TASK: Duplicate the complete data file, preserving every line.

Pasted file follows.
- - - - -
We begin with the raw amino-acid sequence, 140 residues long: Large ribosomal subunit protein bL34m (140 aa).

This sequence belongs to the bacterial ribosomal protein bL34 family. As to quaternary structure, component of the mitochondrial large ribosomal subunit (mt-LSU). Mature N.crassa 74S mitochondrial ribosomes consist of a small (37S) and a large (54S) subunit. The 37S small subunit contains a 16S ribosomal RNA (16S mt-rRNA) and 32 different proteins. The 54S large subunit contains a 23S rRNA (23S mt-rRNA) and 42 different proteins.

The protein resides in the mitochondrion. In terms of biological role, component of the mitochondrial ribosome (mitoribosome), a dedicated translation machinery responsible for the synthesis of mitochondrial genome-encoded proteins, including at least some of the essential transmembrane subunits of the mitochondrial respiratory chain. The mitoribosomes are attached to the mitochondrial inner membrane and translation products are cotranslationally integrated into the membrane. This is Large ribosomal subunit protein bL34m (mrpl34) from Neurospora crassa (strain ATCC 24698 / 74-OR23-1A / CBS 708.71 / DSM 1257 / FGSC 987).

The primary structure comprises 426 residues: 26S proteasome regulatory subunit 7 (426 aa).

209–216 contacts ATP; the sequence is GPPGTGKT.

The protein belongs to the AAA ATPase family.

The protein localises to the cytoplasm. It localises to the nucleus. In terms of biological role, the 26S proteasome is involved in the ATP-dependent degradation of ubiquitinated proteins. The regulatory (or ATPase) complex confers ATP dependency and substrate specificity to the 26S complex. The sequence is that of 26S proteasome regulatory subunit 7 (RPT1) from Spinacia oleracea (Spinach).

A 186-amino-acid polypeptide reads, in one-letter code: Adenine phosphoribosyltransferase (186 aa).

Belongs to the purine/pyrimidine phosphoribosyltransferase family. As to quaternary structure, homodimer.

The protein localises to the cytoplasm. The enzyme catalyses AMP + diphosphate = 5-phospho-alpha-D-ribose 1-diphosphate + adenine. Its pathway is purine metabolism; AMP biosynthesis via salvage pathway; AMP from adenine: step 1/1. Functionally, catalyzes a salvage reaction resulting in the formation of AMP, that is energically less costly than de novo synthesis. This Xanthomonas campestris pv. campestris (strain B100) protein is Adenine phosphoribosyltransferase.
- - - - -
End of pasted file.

We begin with the raw amino-acid sequence, 140 residues long: Large ribosomal subunit protein bL34m (140 aa).

This sequence belongs to the bacterial ribosomal protein bL34 family. As to quaternary structure, component of the mitochondrial large ribosomal subunit (mt-LSU). Mature N.crassa 74S mitochondrial ribosomes consist of a small (37S) and a large (54S) subunit. The 37S small subunit contains a 16S ribosomal RNA (16S mt-rRNA) and 32 different proteins. The 54S large subunit contains a 23S rRNA (23S mt-rRNA) and 42 different proteins.

The protein resides in the mitochondrion. In terms of biological role, component of the mitochondrial ribosome (mitoribosome), a dedicated translation machinery responsible for the synthesis of mitochondrial genome-encoded proteins, including at least some of the essential transmembrane subunits of the mitochondrial respiratory chain. The mitoribosomes are attached to the mitochondrial inner membrane and translation products are cotranslationally integrated into the membrane. This is Large ribosomal subunit protein bL34m (mrpl34) from Neurospora crassa (strain ATCC 24698 / 74-OR23-1A / CBS 708.71 / DSM 1257 / FGSC 987).

The primary structure comprises 426 residues: 26S proteasome regulatory subunit 7 (426 aa).

209–216 contacts ATP; the sequence is GPPGTGKT.

The protein belongs to the AAA ATPase family.

The protein localises to the cytoplasm. It localises to the nucleus. In terms of biological role, the 26S proteasome is involved in the ATP-dependent degradation of ubiquitinated proteins. The regulatory (or ATPase) complex confers ATP dependency and substrate specificity to the 26S complex. The sequence is that of 26S proteasome regulatory subunit 7 (RPT1) from Spinacia oleracea (Spinach).

A 186-amino-acid polypeptide reads, in one-letter code: Adenine phosphoribosyltransferase (186 aa).

Belongs to the purine/pyrimidine phosphoribosyltransferase family. As to quaternary structure, homodimer.

The protein localises to the cytoplasm. The enzyme catalyses AMP + diphosphate = 5-phospho-alpha-D-ribose 1-diphosphate + adenine. Its pathway is purine metabolism; AMP biosynthesis via salvage pathway; AMP from adenine: step 1/1. Functionally, catalyzes a salvage reaction resulting in the formation of AMP, that is energically less costly than de novo synthesis. This Xanthomonas campestris pv. campestris (strain B100) protein is Adenine phosphoribosyltransferase.